Cold and flu season seems an appropriate time to investigate our habit of using disposable pieces of paper made from trees to wipe our runny noses. This first of two posts investigates the history of paper facial tissue and its environmental impact. The second post will examine green alternatives. Early people most likely wiped their noses on the back of their hands, clothing, or both. Some still do.
Paper Facial Tissue – History and Environmental Impact
Is Tissue Paper Biodegradable and Eco-friendly? - HankyBook
In , the Kleenex brand of facial tissue was first introduced. Kleenex tissue was invented as a means to remove cold cream. Early advertisements linked Kleenex to Hollywood makeup departments and sometimes included endorsements from movie stars Helen Hayes and Jean Harlow who used Kleenex to remove their theatrical makeup with cold cream. By , Kimberly-Clark Corporation, the manufacturer of Kleenex, became intrigued by the number of letters from customers stating that they used their product as a disposable handkerchief. A test was conducted in the Peoria, Illinois, newspaper.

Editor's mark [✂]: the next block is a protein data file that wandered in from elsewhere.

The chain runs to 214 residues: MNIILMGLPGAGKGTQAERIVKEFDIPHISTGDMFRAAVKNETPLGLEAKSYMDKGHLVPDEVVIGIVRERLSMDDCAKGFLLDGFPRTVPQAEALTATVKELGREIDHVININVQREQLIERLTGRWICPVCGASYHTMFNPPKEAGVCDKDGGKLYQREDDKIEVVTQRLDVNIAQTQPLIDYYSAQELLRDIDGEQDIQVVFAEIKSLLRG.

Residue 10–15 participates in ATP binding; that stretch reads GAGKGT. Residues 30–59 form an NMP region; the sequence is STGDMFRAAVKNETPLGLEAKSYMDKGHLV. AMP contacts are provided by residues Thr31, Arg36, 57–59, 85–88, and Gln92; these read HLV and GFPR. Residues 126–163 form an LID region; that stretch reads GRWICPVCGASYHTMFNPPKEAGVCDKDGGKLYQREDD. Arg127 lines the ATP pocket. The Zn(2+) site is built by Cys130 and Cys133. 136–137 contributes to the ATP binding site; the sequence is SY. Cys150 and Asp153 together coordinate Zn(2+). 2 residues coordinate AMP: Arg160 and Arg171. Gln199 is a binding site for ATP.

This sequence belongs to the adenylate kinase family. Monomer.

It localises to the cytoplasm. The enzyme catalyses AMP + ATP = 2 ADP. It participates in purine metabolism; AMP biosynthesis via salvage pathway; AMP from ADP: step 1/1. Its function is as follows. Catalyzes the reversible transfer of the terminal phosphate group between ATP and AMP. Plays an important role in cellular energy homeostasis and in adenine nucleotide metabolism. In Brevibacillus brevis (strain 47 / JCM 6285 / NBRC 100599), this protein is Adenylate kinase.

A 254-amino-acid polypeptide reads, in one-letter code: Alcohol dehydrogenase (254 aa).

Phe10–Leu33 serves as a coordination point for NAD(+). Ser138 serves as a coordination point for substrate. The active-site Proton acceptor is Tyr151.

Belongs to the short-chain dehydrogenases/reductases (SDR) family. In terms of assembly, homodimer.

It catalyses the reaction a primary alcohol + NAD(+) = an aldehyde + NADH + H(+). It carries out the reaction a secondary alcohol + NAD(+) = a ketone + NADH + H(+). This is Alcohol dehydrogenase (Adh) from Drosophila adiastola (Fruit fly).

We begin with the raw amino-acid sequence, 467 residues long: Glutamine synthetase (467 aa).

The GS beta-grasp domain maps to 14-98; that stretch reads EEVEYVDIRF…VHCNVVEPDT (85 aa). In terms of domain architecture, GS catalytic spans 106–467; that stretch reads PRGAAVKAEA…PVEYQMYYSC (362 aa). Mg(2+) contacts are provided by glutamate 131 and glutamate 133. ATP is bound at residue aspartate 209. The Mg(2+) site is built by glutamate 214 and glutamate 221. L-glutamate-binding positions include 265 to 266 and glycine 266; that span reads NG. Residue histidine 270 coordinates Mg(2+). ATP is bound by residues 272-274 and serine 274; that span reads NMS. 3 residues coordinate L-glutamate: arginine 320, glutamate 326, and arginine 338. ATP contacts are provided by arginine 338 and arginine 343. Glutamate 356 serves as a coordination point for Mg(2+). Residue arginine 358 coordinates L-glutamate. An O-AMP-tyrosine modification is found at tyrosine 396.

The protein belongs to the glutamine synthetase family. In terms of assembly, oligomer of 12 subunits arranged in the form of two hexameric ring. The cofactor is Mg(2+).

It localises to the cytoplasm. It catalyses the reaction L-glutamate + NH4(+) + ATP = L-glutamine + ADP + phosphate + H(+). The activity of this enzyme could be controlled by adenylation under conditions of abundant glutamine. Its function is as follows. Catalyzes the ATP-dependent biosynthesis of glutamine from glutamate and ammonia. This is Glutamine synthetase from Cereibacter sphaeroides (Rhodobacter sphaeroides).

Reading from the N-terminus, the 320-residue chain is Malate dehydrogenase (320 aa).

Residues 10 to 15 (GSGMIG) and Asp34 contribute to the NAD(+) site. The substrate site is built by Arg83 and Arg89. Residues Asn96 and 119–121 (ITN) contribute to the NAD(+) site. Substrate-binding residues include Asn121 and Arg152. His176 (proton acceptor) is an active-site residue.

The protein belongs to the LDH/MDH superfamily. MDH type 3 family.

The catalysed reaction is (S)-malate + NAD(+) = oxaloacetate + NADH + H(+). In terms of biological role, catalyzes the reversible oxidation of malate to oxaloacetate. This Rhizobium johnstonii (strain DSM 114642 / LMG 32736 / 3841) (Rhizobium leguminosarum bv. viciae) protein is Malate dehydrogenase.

The answer will vary depending on whether you have allergies, the season of the year, or other factors. Facial tissues became all the rage as an alternative to handkerchiefs in the early 20th century when the novelty and convenience of a disposable handkerchief had no consideration for the environment. Since then the disposable facial tissue industry has boomed to the moon.
A nonprofit, independent media organization dedicated to telling stories of climate solutions and a just future. You may not be surprised to hear that U. But did you know that pulp and paper manufacturing is one of the most polluting industries in North America and the third greatest emitter of CO2?